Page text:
Smithfield taxpayers won’t have to cover a former town clerk’s legal bills.
On Oct. 31, a judge dismissed Debbie Godwin’s bid to have Smithfield pay legal bills stemming from a defamation suit brought against her by former town manager Eric Williams, current Town Manager Paul Sabiston told the Town Council last week.
Williams sued Godwin, claiming she defamed him in comments to the Town Council, which fired him amid a pay-raise scandal. Godwin’s bid to recover legal expenses from the town became moot when a judge also dismissed Williams’ suit.
Separately, Williams sued the Town Council for breach of contract. In September, the two sides settled out of court, with the town agreeing to pay Williams $30,000.
The Oct. 31 dismissals close the books on civil suits stemming from the pay-raise scandal, which came to light in the spring of 2011. The scandal cost three employees their jobs and taxpayers more than $200,000.
The Town Council fired Williams, Godwin resigned, and a third employee, a payroll clerk, retired. Town records show Godwin was among the employees who received raises when the council told Williams not to grant any.
Jack O’Hale, a Smithfield attorney representing Godwin, said he was glad to see a judge dismiss Williams’ defamation claim against his client. Because of the dismissal, Godwin won’t incur expenses related to that suit, he said.
“We’re pleased, because from the very beginning we felt that there was no merit to this lawsuit,” he said. “It was an attempt by Mr. Williams to (get) money from the town and my client.”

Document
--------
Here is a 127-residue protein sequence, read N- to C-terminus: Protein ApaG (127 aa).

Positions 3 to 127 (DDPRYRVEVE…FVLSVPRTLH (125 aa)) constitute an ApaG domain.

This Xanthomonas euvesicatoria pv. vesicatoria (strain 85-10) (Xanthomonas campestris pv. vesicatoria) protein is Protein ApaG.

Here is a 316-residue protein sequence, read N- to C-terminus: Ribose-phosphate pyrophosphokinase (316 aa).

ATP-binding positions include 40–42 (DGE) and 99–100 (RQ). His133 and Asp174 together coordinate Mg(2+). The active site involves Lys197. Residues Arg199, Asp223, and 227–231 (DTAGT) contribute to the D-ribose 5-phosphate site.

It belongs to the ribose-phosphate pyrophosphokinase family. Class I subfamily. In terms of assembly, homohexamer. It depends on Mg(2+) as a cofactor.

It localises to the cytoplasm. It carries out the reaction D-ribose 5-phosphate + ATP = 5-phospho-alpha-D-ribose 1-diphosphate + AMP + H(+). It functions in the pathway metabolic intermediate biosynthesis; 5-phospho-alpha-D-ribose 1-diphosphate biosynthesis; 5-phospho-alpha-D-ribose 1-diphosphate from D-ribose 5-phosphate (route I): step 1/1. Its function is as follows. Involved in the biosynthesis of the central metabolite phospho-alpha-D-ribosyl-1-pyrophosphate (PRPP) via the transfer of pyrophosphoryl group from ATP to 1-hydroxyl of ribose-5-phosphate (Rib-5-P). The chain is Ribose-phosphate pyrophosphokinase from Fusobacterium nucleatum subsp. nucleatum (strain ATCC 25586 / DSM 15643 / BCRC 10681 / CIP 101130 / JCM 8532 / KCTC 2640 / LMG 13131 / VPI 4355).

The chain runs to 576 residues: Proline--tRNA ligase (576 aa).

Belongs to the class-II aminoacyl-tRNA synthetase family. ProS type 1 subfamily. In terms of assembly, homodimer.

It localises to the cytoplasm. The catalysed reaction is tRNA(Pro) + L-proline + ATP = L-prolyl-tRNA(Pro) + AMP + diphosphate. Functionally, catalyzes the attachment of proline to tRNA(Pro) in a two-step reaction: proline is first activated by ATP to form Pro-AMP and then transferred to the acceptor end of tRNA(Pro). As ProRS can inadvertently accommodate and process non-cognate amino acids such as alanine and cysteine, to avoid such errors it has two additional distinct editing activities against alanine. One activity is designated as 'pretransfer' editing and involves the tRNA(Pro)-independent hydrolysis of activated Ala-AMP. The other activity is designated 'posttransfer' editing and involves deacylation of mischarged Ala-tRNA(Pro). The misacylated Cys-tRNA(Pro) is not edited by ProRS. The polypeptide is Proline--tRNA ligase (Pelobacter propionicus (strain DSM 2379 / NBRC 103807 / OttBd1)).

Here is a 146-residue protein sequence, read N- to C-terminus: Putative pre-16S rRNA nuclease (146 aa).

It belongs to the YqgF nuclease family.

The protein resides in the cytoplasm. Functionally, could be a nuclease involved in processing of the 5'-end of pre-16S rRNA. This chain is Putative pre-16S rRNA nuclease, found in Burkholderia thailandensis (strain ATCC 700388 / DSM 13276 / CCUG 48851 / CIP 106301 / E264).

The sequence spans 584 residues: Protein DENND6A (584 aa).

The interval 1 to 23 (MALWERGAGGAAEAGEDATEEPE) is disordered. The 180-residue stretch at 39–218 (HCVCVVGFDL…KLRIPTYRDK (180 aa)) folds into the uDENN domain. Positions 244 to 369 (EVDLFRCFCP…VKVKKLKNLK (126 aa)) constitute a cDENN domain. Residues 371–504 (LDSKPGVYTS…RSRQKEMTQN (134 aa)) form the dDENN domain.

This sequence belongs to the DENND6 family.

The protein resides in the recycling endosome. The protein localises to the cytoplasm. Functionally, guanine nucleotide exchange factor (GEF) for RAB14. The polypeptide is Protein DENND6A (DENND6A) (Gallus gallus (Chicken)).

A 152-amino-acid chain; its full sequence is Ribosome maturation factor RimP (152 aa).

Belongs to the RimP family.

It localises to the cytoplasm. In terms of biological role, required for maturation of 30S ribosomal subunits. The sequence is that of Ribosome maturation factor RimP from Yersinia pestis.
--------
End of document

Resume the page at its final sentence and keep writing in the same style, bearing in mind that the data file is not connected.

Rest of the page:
Councilman Emery Ashley said he was relieved that Smithfield taxpayers won’t have to cover Godwin’s legal bills.
“When we agreed to settle with Eric Williams, I voted against that settlement because it left pending these other issues,” he said. “I wanted full closure. Thankfully, the judge ruled in favor of the town and dismissed Ms. Godwin’s claim for attorney’s fees against the town.”
Ashley, a lawyer who was elected to the council after the scandal, has been conducting his own investigation into that pay-raise scandal.
Such an investigation, he hopes, will ensure that such a scandal never happens again.
“I think once we get the report out, make depositions available to the public if they want to read them, I think we’ve done all we can do and hopefully this can be behind us,” Ashley said. “This is the closure we’ve been looking for, waiting for and working for.”
Judge Claire V. Hill has ordered the unsealing of depositions by Godwin, Williams, then-finance director Justin Merritt and then-mayor Daniel Evans.
Jack Nichols, Williams’ attorney, said he was disappointed by the dismissal of the defamation complaint against Godwin. Williams, who is currently in Florida caring for his sick brother, has 30 days to decide whether to appeal, Nichols said.
“I haven’t had a chance to talk to Eric about whether he wants to appeal,” Nichols said. “He has 30 days to decide, but his brother’s real sick, and he’s down there visiting with him. When he gets back, we’re gonna meet and talk.”